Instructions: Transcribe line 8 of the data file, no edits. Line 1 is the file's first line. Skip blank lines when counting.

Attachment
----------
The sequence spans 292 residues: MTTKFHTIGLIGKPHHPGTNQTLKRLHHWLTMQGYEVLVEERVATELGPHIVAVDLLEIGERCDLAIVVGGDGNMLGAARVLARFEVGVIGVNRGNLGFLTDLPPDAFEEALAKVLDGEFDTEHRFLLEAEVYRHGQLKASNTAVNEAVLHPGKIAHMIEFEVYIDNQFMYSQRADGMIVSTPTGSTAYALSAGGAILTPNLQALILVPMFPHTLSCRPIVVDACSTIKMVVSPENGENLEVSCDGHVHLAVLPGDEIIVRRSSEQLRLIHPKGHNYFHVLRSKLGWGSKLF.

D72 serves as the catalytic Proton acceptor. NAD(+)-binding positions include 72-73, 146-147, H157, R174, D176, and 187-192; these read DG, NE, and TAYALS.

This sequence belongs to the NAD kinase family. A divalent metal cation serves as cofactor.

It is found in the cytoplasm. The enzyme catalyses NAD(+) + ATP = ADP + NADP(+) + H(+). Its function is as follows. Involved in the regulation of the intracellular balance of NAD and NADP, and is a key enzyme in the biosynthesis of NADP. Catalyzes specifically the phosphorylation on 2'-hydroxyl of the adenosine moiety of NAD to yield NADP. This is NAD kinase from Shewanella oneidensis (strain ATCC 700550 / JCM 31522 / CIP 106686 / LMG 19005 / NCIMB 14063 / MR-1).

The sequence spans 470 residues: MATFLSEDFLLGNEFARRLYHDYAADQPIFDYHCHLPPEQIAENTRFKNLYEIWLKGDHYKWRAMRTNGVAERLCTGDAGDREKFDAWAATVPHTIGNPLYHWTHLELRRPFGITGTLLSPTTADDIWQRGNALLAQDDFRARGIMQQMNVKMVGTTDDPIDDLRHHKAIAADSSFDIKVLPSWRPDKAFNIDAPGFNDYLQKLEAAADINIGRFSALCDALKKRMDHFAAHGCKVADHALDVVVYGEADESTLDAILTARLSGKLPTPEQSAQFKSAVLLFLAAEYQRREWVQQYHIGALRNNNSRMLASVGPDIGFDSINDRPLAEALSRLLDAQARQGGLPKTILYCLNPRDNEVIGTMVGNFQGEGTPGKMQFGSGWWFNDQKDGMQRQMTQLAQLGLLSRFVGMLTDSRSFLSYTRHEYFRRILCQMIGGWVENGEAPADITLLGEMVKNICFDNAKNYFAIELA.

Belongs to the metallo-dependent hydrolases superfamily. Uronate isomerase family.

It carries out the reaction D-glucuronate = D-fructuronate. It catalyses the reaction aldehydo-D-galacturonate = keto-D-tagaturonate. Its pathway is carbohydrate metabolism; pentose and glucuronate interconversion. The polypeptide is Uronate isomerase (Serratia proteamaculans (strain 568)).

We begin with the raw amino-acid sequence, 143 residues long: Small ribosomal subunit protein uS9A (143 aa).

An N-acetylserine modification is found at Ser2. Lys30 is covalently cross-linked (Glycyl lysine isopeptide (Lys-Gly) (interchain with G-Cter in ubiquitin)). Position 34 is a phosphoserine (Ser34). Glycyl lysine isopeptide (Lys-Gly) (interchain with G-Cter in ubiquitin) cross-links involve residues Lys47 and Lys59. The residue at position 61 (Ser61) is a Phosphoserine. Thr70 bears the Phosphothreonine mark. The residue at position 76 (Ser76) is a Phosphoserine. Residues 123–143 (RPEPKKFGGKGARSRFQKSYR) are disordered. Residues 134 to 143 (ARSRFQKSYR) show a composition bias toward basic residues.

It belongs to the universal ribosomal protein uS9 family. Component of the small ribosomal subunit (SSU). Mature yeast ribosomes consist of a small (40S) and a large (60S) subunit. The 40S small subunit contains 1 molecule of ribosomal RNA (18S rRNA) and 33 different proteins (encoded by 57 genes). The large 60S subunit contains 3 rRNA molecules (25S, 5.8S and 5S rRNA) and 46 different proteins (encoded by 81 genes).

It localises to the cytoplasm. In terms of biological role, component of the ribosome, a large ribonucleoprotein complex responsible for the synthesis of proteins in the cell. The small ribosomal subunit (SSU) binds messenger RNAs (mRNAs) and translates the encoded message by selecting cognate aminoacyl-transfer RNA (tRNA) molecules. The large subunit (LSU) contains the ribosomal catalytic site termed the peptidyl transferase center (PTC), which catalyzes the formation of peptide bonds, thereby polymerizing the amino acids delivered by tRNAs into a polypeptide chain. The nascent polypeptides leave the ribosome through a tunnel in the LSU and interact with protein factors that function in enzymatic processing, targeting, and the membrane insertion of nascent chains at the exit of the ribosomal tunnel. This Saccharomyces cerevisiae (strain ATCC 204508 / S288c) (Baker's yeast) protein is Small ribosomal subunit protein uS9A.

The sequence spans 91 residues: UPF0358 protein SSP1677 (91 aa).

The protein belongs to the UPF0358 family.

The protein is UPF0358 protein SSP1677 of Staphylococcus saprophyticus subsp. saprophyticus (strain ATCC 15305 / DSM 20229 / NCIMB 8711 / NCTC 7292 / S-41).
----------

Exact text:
We begin with the raw amino-acid sequence, 143 residues long: Small ribosomal subunit protein uS9A (143 aa).